The department of art puts out many types of artists from sculptors to illustrators, and one such grad has curated a whole exhibit of comic book art.
The exhibit stands in the University Gallery in Porter Hall through Wednesday, Feb. 13 and features the comic book pages of Joplin native Jeremy Haun, New York artist Aaron Kuder, and Indiana-based artist Tony Moore. A lecture accompanied the opening of the exhibit at 4 p.m. on Jan. 25 where Haun spoke about his career and the importance of art in comic books.
“It’s wonderful that there’s an exhibit in the 4-State Area that celebrates comics.” Haun said during the lecture. “… I realized, as terrified as I was that I was going to have to take a step towards being a graphics artist or drawing comics… I decided I was going to tell stories… I’m going to make this even if I’m sitting a room, and no one is going to see them.”
Haun attended Missouri Southern State University and graduated with an art degree, and has worked on several stories, both personal and well-known. Some of his accolades include Marvel’s “Civil War” storyline, later adapted into a feature film, and DC Comic’s “Batwoman,” created by J.H. Williams, which broke ground as the first major comic with an openly gay lead.
“It’s not about getting permission. It’s about doing that thing regardless,” Haun said during the lecture. “… We’re in a place today where we have instant gratification… in fact, there’s a buddy of mine with thousands of followers from his Instagram comics…”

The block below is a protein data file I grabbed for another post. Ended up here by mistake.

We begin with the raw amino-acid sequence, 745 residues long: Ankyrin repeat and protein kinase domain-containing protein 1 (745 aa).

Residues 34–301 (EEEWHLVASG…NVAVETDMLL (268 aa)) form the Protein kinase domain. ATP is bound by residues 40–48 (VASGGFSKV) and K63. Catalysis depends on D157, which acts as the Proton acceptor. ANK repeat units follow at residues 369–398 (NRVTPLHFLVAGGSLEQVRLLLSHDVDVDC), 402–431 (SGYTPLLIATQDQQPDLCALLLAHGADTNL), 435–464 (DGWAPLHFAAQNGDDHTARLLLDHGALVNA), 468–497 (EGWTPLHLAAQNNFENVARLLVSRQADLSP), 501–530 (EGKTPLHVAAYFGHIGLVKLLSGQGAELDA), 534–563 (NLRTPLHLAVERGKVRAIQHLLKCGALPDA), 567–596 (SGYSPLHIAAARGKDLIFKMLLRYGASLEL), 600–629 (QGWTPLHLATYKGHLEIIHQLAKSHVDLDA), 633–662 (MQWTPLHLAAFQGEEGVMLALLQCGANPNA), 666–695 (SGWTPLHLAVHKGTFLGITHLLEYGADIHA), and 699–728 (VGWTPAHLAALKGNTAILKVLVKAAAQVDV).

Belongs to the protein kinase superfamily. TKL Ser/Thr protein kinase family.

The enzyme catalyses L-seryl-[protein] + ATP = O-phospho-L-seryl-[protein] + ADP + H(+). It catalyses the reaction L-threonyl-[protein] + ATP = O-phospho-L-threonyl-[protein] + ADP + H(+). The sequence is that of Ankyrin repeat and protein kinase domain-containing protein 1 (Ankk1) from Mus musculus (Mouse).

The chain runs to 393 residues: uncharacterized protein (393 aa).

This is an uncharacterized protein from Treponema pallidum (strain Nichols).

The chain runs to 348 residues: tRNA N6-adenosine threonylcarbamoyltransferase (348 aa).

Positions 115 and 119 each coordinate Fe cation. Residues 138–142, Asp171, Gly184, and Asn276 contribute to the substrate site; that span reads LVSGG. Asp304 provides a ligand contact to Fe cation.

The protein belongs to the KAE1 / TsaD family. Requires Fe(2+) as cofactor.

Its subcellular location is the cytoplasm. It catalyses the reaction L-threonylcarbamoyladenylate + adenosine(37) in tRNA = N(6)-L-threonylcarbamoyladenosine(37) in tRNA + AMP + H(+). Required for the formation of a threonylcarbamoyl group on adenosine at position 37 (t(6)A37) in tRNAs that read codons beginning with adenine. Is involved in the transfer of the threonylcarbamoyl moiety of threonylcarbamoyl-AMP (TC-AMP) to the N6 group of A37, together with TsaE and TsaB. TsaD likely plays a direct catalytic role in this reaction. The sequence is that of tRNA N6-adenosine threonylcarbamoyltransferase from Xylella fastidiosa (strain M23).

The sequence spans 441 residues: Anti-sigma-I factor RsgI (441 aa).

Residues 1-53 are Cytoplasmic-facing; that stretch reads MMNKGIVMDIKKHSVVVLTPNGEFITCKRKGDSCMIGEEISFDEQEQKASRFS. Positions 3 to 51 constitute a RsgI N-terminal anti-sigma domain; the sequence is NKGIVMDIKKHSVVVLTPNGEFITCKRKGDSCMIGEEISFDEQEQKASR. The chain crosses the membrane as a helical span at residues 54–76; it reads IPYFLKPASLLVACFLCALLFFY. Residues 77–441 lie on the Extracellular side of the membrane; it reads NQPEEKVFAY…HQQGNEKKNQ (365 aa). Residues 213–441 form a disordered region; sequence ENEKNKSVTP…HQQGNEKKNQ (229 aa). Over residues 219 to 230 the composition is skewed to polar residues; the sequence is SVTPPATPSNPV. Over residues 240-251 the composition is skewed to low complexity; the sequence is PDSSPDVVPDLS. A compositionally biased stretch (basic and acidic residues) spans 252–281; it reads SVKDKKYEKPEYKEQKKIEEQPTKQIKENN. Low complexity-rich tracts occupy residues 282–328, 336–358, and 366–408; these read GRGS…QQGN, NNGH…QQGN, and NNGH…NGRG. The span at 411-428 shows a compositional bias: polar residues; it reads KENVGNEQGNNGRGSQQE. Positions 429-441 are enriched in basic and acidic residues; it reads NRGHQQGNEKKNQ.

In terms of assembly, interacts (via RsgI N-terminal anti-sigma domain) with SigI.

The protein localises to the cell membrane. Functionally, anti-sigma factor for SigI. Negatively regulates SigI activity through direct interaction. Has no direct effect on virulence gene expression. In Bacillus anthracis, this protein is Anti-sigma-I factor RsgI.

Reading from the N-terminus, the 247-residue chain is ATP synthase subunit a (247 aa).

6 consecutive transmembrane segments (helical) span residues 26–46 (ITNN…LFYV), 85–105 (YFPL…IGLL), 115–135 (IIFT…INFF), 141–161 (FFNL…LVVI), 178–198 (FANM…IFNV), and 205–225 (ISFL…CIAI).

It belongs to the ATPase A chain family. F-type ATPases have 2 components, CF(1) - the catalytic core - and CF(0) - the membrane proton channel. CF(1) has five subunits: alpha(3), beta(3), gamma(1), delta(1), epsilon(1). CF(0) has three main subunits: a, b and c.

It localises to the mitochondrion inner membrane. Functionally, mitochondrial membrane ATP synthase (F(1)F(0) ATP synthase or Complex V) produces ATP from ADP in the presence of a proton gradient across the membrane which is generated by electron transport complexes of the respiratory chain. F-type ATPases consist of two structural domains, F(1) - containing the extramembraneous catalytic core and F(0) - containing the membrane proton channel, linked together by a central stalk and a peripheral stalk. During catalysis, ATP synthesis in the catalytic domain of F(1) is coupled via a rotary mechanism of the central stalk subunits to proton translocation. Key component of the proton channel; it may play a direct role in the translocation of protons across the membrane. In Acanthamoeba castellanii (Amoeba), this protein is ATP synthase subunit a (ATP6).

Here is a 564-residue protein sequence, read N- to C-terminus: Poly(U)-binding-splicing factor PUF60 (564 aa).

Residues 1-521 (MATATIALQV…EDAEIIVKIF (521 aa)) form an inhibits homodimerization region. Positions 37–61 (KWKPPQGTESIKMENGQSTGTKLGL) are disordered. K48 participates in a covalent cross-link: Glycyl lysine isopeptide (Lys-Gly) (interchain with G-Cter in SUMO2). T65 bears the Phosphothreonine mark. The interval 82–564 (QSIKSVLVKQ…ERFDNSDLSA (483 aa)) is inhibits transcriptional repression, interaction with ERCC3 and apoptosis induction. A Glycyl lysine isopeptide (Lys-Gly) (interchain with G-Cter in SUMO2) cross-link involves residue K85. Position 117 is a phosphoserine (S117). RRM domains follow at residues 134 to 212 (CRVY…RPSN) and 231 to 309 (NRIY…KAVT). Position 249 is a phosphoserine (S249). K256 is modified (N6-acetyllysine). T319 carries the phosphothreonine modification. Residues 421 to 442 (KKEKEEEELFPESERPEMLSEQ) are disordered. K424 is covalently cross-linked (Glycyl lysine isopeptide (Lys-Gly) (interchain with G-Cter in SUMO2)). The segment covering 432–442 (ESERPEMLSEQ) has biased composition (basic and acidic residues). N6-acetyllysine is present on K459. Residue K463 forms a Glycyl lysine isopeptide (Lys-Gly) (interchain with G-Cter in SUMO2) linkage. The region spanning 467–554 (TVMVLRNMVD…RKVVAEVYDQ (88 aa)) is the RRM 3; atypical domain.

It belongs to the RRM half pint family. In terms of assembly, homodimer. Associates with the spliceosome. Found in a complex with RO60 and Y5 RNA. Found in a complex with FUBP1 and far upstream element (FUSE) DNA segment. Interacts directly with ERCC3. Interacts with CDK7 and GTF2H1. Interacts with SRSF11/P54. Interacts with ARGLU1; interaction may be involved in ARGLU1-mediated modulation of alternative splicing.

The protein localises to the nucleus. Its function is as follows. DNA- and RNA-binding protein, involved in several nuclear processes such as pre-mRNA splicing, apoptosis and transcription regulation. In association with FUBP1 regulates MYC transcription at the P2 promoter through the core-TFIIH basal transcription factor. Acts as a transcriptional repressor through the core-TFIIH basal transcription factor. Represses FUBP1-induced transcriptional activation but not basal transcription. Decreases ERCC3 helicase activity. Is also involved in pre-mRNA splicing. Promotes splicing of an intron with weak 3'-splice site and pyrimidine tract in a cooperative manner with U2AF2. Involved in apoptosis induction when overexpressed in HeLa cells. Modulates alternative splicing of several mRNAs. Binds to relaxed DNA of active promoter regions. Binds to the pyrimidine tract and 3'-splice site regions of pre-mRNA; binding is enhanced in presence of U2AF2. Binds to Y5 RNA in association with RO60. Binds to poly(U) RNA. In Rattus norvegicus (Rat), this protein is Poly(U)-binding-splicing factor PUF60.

Haun also commented on the hardship he had to go through as the popular image of a “starving artist.”
“It’s a lot of work, but it’s incredibly fulfilling.” He said. “I was a college grad, and working retail in a dead-end job, but I just kept making.”
Haun encouraged skeptics to pick up a comic book, saying that there was “something for you out there.”
“We’re storytelling people that think comics are cool,” said Levi Qualls, curator of the exhibit and recent PSU graduate in illustration. “… We were in the Senior Exhibit class… we were supposed to put on a show, and I really like comics, so I suggested we do a comic book show.”
Qualls and other members of the course “juried” the exhibit initially, asking for local submissions of comic book work. However, they did not receive enough submissions for an exhibit.
“I reached out to Jeremy, and we decided we would just do a show with him and some of his colleagues…” Qualls said.
After the jurying process fell through, Qualls and Haun reached out to professional comic book artists to fill the exhibit.
“Art isn’t just fine art,” he said. “It’s not just flowers and landscapes… I didn’t realize people actually drew comics until someone said you could become a comic book artist… I want to inspire people to tell stories, not just paint pretty pictures.”